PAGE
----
A paper describing this discovery (Gallant et al, 2011) has been published in the Journal of Comparative Physiology A (see publications).
Electric organs are a collection of 50-100 individual cells, termed electrocytes. A three-dimensional reconstruction of one such electrocyte is shown above from the mormyrid Paramormyrops kingsleyeae. These cells are about 1mm in diameter, and several hundred microns thick. In most mormyrids, the anatomy of electrocytes is identical across all electrocytes within an individual.
It is the synchronous discharge of these electrocytes that produces the electric organ discharge (EOD). There are essentially two “types” of electrocytes in mormyrids: penetrating with anterior (Pa) innervation, and and non-penetrating with posterior innervation (NPp). These differences in EO archetectiure contribute to the presence or absence of a single phase (P0) in the EOD, which was explained by Bennett (1961; see figure on right). This morphological feature is of large importance in mormyrids: current phylogenetic hypotheses suggest that Pa electrocytes originated early in the evolution of mormyrids, but then reverted in several lineages to NPp type electrocytes. Thus, there is a major morphological correlate to the signal diversity we observe in mormyrids.
I have lately been studying a unique pattern of geographic variation, specifically in this character, in the species Paramormyrops kingsleaye. Our analysis includes histological analysis of electric organs and multivariate landmark analysis of 544 EOD signals collected from 12 localities across Gabon 1998-2009, with the most recent trip occurring in August, 2009.
In this fish, we see that peak P0 magnitude is bimodally distributed for all examined EODs, corresponding to P0-present and P0-absent individuals. P0-present EODs, the ancestral EOD type for the Paramormyrops genus, is correlated with the presence of penetrating-stalked (Pa) electrocytes in the electric organ while its magnitude is correlated with the number of penetrating stalks. The resulting histogram of all 544 recorded EOD signals is shown on the right. We we were able to classify the signals (red, P0-present; green, P0-absent) based on a minimum between the two peaks of the histogram. As you can see, there is no correlation with sex or size/age of the specimen. We applied this classification scheme to each of our collecting localities, shown in the map to the left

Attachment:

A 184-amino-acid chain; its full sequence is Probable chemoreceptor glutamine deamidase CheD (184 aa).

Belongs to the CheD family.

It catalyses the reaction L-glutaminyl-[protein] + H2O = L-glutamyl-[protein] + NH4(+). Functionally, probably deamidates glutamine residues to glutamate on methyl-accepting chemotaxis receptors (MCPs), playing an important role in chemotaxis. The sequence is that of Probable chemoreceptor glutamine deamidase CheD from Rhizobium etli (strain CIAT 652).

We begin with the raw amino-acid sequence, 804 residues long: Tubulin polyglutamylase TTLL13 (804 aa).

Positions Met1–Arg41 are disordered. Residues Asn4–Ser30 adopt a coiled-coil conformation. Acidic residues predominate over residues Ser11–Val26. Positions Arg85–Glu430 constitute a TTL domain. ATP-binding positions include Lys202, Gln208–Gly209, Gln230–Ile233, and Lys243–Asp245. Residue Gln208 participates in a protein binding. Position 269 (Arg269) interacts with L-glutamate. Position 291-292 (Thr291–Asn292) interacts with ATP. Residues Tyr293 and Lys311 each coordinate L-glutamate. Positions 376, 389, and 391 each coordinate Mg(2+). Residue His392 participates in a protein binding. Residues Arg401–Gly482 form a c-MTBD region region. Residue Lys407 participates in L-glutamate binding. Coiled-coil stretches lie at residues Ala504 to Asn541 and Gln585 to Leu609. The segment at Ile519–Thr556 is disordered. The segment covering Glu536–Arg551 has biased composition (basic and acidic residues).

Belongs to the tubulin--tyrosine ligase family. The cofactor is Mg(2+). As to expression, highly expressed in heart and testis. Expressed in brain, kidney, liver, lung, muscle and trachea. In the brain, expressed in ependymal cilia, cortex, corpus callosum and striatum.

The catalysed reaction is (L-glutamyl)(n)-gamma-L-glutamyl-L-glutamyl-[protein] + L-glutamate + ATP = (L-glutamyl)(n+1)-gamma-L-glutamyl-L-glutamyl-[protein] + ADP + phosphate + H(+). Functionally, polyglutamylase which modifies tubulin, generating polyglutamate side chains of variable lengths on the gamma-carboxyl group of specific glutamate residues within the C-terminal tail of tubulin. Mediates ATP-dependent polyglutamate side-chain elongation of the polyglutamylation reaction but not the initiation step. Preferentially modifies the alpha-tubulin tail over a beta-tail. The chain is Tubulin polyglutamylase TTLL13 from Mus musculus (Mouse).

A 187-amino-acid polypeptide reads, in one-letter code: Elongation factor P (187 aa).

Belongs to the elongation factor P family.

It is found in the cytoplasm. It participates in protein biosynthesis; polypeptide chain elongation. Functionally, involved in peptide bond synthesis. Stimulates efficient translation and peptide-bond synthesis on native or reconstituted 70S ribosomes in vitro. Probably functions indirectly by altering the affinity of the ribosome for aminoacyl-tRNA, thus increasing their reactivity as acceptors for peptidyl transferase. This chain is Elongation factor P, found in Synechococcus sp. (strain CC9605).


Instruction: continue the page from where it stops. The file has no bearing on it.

P0-absent EODs were associated with non-penetrating posteriorly innervated electrocytes (NPp) and occurred only in two regions (one is in the North of Gabon, not shown in this map), isolated from other populations by physical barriers. In one case, this was a 30-foot waterfall, the other was a costal stream separated from adjacent streams by the Atlantic Ocean. This, and other waterfalls in the region, has been demonstrated to be important in genetic dispersal over this area by Arnegard et al., 2005. We are currently in the process of assessing the degree of admixture between these populations using DNA genotyping.
You might notice in the map that, at two sites along an assumed watershed boundary between P0-absent and P0-present regions isolated by the waterfall, both signaling phenotypes were collected in sympatry. In no other locations were these signal types found in sympatry across Gabon. We analyzed the anatomy of individuals from this location. To the right shows confocal reconstructions of the anterior and posterior faces from two electrocytes dissected from the same individual– clearly there are Pa and NPP electrocytes within the same individual. This phenomenon of mixed morphology has never been reported for a Mormyrid fish! Clearly, something interesting may be going on in Bambomo and Apassa creeks where individuals may be able to “circumvent” the waterfall due to flooded headwaters during the rainy season.
Why are we interested in this? The absence of penetrating stalks (and P0-absent EODs) have evolved several times in Mormyrids (current estimates suggest seven of such reversions from an early Patype!). Additionally, within the genus Paramormyrops , several independent reversions may have also taken place. We suppose that these reversions, along with our this data regarding EOD variation in Paramormyorps kingsleyae, are evidence of microevolutionary processes (reproductive isolation due to physical barriers, and potential drift or local selection) that contribute to critically important macroevolutionary changes in mormyrid signal evolution. We take this to suggest that the developmental/genetic mechanisms underlying signal evolution may in fact be very simple!
Our next steps in this project are underway: we are in the process of assessing the genetic structure among Paramormyrops kingsleyae within this river system using microsatellite genotyping. We are also currently in the process of trying to identify potential candidate genes for these (and other signal differences in Paramormyrops) using subtractive hybridization.